ACE inhibitor and ARB Poisoning

Introduction

ACE inhibitors (ACEi) and Angiotensin II receptor blockers (ARB) are commonly prescribed antihypertensives that modulate the renin-angiotensin axis. In overdose they are typically benign, but are often taken in combination with other agents – where their toxicity may be additive.

Toxicokinetics

ACEi and ARBs are generally rapidly absorbed with peak effects expected within 2 hours of ingestion1. The majority are renally excreted, prolonging their half life in renal failure.

Risk Assessment

Toxicity is limited to mild hypotension in most overdoses. Symptomatic hypotension due to vasodilation, hyperkalaemia and acute renal impairment can occur if taken in conjunction with other vasodilating agents such as a calcium channel blocker. In an Australian paediatric case series of 19 children who ingested either an ACEi or ARB2, ingestions proved to be largely benign. There was a single case of transient hypotension in a 2 yo child who took 28mg of perindopril, which did not require any treatment.

Management

Resuscitation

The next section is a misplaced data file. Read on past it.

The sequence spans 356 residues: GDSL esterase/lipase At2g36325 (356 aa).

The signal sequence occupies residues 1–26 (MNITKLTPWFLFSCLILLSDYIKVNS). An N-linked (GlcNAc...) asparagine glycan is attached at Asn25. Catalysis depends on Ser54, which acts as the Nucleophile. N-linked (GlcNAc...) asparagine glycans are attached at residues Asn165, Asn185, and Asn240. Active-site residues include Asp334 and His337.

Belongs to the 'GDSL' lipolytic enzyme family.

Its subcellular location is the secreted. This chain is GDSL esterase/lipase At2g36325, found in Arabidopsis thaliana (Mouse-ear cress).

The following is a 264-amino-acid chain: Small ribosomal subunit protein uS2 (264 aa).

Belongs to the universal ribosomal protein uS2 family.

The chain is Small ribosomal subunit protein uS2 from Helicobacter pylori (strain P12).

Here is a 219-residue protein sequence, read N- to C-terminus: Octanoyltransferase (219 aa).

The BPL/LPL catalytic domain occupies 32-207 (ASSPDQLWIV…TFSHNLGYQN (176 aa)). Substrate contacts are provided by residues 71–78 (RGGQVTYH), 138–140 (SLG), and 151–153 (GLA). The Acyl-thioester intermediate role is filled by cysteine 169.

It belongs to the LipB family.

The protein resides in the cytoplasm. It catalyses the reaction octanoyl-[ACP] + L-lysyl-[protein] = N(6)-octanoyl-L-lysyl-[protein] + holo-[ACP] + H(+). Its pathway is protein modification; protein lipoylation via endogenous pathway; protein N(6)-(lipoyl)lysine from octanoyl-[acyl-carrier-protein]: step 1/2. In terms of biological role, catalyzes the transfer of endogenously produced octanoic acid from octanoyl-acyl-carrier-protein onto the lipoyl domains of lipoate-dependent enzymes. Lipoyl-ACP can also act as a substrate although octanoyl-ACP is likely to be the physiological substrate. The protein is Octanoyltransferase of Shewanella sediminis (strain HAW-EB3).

Fluid resuscitate if symptomatic hypotension, rarely vasopressors may be required. Treat hyperkalaemia along standard lines.

Supportive Measures

Maintain hydration and eukalaemia.   Chart anti-emetics as required.

Disposition

Given the majority of ingestions are benign, most patients are observed and intervention is rarely required. If a patient is asymptomatic 4 hours after overdose they can be cleared from a toxicological perspective.

Further reading

References

  1. Nelson L et al. Goldfrank’s Toxicologic Emergencies. 9th 2010. McGrawHill Medical: Sydney.
  2. Balit C, Gilmore S and Isbister G.       Unintentional paediatric ingestions of angiotensin converting enzyme inhibitors and angiotensin II receptor antagonists. J Paed & Child Health 2007; 43: 686-88